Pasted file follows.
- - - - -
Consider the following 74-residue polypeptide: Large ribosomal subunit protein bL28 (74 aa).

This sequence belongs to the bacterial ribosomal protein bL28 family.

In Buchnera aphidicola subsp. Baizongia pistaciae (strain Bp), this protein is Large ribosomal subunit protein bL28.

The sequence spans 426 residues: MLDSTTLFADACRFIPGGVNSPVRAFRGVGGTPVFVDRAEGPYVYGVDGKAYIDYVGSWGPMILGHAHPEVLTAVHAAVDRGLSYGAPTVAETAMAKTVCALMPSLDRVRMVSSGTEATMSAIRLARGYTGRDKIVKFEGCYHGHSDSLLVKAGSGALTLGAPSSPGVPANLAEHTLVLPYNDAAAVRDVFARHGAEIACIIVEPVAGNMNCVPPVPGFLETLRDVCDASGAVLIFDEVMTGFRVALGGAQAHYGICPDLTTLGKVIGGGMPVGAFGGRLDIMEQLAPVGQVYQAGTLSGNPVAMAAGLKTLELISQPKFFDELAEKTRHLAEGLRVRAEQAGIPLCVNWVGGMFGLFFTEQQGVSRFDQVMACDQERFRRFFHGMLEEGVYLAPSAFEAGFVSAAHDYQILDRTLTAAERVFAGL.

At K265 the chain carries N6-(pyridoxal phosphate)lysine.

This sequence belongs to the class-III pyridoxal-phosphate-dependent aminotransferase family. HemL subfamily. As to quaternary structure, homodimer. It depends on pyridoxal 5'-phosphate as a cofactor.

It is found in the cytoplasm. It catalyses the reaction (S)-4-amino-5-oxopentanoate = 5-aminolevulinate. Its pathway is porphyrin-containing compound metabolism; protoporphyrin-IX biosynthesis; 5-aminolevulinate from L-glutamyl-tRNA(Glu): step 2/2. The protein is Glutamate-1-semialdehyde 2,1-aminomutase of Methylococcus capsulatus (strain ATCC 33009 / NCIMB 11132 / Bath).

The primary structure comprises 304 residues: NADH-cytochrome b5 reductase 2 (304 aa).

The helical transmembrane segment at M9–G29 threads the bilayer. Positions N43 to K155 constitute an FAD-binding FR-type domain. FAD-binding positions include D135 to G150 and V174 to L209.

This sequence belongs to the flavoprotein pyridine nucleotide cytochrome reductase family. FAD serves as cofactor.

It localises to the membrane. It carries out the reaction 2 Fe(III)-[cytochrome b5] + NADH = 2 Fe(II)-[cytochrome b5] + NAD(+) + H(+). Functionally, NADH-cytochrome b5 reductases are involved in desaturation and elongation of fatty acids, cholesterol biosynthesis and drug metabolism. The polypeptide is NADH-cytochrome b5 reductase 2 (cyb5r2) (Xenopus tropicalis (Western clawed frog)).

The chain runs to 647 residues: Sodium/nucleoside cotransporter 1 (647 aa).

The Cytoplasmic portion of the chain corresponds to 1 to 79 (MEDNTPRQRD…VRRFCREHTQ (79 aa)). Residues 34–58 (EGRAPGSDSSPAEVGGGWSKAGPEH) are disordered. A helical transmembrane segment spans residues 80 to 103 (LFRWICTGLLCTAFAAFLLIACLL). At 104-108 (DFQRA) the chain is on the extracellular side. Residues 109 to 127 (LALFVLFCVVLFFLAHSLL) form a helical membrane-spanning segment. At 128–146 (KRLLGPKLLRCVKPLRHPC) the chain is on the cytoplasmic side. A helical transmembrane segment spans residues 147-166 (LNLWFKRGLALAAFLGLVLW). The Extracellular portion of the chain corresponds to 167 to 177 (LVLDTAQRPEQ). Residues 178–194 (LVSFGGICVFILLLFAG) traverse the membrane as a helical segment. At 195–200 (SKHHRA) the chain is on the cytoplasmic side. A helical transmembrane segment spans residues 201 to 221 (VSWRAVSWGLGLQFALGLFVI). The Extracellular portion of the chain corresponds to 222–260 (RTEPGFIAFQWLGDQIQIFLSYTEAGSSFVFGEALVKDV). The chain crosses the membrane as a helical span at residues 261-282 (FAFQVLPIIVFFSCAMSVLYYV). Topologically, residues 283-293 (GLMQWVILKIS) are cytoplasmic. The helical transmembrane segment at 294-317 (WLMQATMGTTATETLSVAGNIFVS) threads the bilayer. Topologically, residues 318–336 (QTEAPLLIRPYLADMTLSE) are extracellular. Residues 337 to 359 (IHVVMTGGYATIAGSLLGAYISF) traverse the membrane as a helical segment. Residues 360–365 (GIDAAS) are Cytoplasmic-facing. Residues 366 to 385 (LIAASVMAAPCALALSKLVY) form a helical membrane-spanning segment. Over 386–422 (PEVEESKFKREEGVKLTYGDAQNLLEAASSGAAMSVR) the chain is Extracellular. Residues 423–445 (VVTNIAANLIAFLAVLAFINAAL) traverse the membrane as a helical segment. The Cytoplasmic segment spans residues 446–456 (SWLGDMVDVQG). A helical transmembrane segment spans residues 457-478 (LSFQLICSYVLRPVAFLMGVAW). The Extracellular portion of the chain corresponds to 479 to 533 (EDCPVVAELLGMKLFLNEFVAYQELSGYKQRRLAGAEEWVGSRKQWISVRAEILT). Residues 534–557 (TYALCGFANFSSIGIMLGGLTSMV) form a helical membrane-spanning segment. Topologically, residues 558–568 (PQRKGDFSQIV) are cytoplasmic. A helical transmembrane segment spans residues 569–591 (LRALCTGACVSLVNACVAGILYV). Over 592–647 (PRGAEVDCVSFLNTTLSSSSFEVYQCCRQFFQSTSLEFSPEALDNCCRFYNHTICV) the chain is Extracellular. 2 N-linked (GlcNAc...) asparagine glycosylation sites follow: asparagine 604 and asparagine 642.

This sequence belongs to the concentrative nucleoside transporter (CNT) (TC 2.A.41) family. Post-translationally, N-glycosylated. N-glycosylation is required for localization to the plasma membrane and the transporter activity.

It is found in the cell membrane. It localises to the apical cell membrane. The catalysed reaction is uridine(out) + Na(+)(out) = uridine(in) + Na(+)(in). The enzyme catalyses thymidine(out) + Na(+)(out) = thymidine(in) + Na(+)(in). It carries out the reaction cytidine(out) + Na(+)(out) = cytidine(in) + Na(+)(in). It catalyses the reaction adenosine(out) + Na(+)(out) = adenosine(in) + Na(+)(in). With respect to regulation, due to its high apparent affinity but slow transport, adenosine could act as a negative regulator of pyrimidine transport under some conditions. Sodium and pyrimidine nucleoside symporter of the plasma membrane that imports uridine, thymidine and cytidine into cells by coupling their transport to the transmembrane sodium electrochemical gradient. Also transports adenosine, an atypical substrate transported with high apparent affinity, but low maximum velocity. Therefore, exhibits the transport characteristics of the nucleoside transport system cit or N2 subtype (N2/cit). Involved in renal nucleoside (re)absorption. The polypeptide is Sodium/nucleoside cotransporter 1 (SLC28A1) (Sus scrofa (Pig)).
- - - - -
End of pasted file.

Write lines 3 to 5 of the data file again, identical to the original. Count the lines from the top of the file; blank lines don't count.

In Buchnera aphidicola subsp. Baizongia pistaciae (strain Bp), this protein is Large ribosomal subunit protein bL28.

The sequence spans 426 residues: MLDSTTLFADACRFIPGGVNSPVRAFRGVGGTPVFVDRAEGPYVYGVDGKAYIDYVGSWGPMILGHAHPEVLTAVHAAVDRGLSYGAPTVAETAMAKTVCALMPSLDRVRMVSSGTEATMSAIRLARGYTGRDKIVKFEGCYHGHSDSLLVKAGSGALTLGAPSSPGVPANLAEHTLVLPYNDAAAVRDVFARHGAEIACIIVEPVAGNMNCVPPVPGFLETLRDVCDASGAVLIFDEVMTGFRVALGGAQAHYGICPDLTTLGKVIGGGMPVGAFGGRLDIMEQLAPVGQVYQAGTLSGNPVAMAAGLKTLELISQPKFFDELAEKTRHLAEGLRVRAEQAGIPLCVNWVGGMFGLFFTEQQGVSRFDQVMACDQERFRRFFHGMLEEGVYLAPSAFEAGFVSAAHDYQILDRTLTAAERVFAGL.

At K265 the chain carries N6-(pyridoxal phosphate)lysine.